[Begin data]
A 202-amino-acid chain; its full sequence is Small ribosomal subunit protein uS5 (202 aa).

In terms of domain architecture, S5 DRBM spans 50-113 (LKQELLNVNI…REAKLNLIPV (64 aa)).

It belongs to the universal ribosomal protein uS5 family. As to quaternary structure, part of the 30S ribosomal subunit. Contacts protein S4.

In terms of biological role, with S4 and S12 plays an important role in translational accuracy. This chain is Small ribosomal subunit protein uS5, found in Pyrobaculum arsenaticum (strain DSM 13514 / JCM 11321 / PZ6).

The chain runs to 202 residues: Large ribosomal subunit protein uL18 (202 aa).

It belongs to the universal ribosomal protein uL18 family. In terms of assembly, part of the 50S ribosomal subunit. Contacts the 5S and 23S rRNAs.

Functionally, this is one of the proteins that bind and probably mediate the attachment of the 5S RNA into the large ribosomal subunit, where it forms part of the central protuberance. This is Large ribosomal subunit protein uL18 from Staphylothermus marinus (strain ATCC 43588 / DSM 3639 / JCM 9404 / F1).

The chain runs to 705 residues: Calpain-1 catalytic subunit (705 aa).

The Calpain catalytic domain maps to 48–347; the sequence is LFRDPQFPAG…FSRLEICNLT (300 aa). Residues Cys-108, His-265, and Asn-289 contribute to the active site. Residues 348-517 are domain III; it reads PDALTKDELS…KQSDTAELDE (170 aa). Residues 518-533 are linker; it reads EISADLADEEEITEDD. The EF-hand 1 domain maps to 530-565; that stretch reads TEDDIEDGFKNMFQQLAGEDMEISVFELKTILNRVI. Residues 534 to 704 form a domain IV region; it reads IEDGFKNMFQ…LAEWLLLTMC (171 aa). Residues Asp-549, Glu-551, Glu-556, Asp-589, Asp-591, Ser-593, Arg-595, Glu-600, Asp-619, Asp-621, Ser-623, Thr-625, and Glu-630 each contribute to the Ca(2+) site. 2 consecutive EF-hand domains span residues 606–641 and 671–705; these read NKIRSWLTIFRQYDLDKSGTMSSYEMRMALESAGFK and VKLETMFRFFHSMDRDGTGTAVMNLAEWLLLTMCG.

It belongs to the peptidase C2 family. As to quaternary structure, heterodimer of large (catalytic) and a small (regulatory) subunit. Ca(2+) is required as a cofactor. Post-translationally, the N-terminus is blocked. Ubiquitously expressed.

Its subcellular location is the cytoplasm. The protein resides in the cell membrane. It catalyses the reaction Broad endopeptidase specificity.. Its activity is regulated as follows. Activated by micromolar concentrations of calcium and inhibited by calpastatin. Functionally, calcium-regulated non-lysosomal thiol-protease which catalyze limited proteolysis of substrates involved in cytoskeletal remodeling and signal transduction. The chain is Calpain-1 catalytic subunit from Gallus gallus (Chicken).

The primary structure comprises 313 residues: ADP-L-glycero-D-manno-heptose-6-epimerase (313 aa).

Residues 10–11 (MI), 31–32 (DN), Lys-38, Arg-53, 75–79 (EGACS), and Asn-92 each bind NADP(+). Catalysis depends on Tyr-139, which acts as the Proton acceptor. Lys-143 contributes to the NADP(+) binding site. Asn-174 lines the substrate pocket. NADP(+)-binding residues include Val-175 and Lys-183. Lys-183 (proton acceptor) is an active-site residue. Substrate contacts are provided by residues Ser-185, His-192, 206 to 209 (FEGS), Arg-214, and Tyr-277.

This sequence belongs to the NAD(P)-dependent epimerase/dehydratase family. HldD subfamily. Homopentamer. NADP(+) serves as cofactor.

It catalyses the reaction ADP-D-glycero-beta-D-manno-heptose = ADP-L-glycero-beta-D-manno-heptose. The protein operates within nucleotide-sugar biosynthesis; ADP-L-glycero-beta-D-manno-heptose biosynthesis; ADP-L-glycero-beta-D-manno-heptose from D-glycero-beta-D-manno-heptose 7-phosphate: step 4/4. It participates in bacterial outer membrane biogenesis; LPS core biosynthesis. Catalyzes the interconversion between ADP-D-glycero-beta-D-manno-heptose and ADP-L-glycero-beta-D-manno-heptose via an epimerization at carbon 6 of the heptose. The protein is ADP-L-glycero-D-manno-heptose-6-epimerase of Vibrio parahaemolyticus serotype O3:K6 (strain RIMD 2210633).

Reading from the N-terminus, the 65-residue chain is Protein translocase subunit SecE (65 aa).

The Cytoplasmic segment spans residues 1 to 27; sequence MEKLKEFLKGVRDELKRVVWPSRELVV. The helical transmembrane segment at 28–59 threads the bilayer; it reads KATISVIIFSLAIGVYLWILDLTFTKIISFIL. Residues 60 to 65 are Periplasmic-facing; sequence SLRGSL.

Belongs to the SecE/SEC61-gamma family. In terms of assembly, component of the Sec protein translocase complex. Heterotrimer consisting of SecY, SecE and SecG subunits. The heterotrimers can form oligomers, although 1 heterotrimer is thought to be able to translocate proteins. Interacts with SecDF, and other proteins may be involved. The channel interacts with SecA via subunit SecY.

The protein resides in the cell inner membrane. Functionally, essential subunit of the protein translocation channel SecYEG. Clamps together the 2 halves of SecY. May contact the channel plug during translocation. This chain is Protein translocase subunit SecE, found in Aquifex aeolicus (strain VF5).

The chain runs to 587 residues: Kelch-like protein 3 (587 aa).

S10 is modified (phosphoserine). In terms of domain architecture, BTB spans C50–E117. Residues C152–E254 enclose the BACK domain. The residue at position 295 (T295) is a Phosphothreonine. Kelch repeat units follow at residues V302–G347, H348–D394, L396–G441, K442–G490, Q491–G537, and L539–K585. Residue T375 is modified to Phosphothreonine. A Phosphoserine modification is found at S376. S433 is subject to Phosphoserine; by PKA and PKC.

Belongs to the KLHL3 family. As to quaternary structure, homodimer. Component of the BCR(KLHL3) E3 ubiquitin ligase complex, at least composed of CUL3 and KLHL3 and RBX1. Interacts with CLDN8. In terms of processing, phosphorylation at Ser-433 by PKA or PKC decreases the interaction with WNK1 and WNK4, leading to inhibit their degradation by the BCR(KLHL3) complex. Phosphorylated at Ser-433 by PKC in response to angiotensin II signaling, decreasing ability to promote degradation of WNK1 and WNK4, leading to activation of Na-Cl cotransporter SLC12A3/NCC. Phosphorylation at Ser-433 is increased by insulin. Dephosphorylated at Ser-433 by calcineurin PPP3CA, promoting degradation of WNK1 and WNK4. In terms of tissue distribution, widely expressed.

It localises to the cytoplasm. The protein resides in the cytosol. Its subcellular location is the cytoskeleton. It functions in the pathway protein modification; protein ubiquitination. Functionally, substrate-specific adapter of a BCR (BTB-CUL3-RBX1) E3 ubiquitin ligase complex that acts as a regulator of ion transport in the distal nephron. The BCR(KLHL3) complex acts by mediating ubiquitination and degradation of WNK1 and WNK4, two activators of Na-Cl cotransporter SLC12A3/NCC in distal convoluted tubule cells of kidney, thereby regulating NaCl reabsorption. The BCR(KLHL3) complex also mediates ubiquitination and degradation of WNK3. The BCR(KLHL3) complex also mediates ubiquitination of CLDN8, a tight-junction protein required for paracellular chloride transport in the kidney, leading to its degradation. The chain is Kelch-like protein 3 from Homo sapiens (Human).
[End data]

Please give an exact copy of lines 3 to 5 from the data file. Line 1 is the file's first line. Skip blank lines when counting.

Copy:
It belongs to the universal ribosomal protein uS5 family. As to quaternary structure, part of the 30S ribosomal subunit. Contacts protein S4.

In terms of biological role, with S4 and S12 plays an important role in translational accuracy. This chain is Small ribosomal subunit protein uS5, found in Pyrobaculum arsenaticum (strain DSM 13514 / JCM 11321 / PZ6).

The chain runs to 202 residues: Large ribosomal subunit protein uL18 (202 aa).